Pulisic, Auba and Co. are formidable but Real Madrid can win in Dortmund
Borussia Dortmund vs. Real Madrid is, already, a 24-karat European Clasico. Make no mistake about it.
History, aggression, ambition, old scores, drama; and there are vital points at stake if the 2013 finalists want to stay in group competition.
This fixture already packs a punch with a horseshoe in its glove, which combines to make it all the more luxurious that the main feature is criss-crossed with individual backstories, the kind of historic narratives that make the latest episode that much more delicious.
Take Zinedine Zidane. His life, his career have been so successful and he's so serene these days that you might be forgiven for thinking that old scars don't hurt. That was until he took part in a documentary for French television this summer in which he talked, with real regret, about his headbutt and red card in the 2006 World Cup final.
So then, what to make of what was surely his most bitter disappointment at a club level?
I believe it's part of the Olympian mythology of the mighty "Zizou" that he managed to celebrate the 20th anniversary of his and Juventus' defeat to Borussia Dortmund in the 1997 Champions League final by not only winning that same competition but becoming the first coach ever to retain it.
Now, not for a second am I suggesting that Zidane will go into this, his third tussle with Dortmund as a coach, with anything like revenge for 1997 on his mind. Not a bit of it.
But don't you try to fool me, or yourself, by pretending that whenever he looks at those yellow and black strips, hears the name Dortmund or thinks about that 3-1 hiding he and massive odds-on favourites Juve took that night, 20 years ago in Munich, he doesn't shiver ... he doesn't regret.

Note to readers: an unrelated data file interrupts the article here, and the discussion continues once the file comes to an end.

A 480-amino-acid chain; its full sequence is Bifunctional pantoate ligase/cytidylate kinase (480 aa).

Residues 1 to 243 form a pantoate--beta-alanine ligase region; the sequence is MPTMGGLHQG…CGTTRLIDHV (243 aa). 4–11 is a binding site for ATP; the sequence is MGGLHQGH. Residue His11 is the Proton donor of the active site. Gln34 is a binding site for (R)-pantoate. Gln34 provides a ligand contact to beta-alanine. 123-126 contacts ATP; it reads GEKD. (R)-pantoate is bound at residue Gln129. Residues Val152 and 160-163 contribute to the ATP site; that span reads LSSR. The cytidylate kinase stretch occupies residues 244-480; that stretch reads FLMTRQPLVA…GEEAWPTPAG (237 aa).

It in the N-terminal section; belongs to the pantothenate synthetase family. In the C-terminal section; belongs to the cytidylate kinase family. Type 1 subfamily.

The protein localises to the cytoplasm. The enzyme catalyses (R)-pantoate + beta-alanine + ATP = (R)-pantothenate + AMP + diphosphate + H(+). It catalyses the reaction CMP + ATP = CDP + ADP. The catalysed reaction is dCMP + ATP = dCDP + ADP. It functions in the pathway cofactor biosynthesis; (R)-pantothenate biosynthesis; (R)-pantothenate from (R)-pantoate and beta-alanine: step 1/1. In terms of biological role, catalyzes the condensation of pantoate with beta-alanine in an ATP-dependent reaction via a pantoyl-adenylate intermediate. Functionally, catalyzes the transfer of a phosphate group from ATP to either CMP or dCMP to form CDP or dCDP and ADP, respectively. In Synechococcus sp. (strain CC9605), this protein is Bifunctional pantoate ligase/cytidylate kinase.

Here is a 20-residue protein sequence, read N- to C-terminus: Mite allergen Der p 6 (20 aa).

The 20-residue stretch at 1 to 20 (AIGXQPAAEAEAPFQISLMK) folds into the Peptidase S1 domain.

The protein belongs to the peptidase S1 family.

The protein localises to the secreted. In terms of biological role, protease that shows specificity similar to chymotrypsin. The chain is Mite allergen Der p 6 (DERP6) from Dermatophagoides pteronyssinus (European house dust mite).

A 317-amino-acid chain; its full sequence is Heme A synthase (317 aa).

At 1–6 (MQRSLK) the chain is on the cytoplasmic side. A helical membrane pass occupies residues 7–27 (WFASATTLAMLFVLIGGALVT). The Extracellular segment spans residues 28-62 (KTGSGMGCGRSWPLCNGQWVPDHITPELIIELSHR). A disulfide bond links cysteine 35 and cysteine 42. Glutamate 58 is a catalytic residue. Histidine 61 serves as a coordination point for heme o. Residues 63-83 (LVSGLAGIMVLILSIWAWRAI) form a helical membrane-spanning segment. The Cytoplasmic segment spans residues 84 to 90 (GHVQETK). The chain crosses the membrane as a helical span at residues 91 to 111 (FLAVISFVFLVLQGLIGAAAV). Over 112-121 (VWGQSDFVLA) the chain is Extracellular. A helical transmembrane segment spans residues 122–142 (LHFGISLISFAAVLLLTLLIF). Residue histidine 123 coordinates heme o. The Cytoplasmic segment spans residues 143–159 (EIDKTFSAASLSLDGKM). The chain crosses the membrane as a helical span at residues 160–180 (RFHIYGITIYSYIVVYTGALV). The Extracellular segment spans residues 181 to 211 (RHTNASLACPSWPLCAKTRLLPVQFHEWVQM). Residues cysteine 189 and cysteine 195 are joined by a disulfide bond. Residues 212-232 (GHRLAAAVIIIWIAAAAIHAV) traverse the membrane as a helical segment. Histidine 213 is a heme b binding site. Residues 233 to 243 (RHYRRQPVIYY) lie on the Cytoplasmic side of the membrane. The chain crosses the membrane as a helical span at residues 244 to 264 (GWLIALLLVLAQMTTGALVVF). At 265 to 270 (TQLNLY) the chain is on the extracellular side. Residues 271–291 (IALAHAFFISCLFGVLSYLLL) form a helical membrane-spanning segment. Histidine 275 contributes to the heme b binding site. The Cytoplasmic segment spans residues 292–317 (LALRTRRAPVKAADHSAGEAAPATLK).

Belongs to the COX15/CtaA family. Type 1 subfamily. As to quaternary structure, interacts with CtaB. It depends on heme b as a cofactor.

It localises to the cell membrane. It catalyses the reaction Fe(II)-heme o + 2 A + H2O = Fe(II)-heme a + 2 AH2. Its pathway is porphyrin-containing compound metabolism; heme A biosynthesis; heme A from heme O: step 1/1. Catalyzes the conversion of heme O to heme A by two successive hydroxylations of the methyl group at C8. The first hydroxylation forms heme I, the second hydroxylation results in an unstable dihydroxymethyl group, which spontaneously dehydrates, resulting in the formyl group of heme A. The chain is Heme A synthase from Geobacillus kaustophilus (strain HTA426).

"Dortmund is a stadium which lives for the Champions League, which breathes football," the great man pointed out on Monday. "We've never won here, so that's our objective right from the start."
That's a backstory to begin with. But there are more. So many more.
Last season a 2-1 away win slipped through Madrid's hands when Dortmund's golden kid, U.S. star Christian Pulisic, set up a late equaliser for Andre Schurrle.
It's famous that Pulisic loved Luis Figo as a kid; he taught himself the Portuguese' tricks, copied his movements, looked at his balance and cold-blooded reaction around the penalty box. Sometimes Pulisic' father, Mark, still calls Christian his childhood nickname: Figo.
But it wasn't the Figo of Barcelona or Inter who bewitched the Hershey boy, it was the Real Madrid version. Dark countenance, brilliant white shirt, Champions League glory in 2002, semi final defeat in 2003, quarter finals the next year; that version of Figo, Madrid's first modern Galactico inspired the Pulisic we see now.
Andi Herzog, once a brilliant Austrian international, coached Pulisic for the U.S. and goes so far as to suggest that when Barcelona signed Ousmane Dembele they left, in the young American, the better footballer behind.
"Maybe Dembele is the more spectacular," Herzog said, "but in Pulisic Dortmund have a player with a better character and who, over the long term, will play more consistently."
Bet your bottom dollar that while Pulisic is feverishly concentrating on playing for the team this week, Madrid will be watching him and wondering whether his talent, plus his age, plus their constant desire to put one over on Barcelona might make the U.S. star a candidate for next season's market.
Meanwhile, when the Germans warmed up for this test by thrashing Borussia Monchengladbach at the weekend, it was Pierre-Emerick Aubameyang who looked most threatening with an assist and three goals. His backstory, too, threatens to spill over into Tuesday's theatre in front of the infamous yellow-and-black wall.
For the longest time Aubameyang wanted Madrid and they, he was certain, wanted him. The prolific, lightning-fast Gabon striker said, more than once, that if he left Dortmund he'd prefer it to be for Madrid. And, remarkably, his club's director general, Hans Joachim Watzke, also said earlier this year: "I think we'll be able to keep him for another season but if Madrid [or Barcelona] come in for him his head would turn. But for no other club."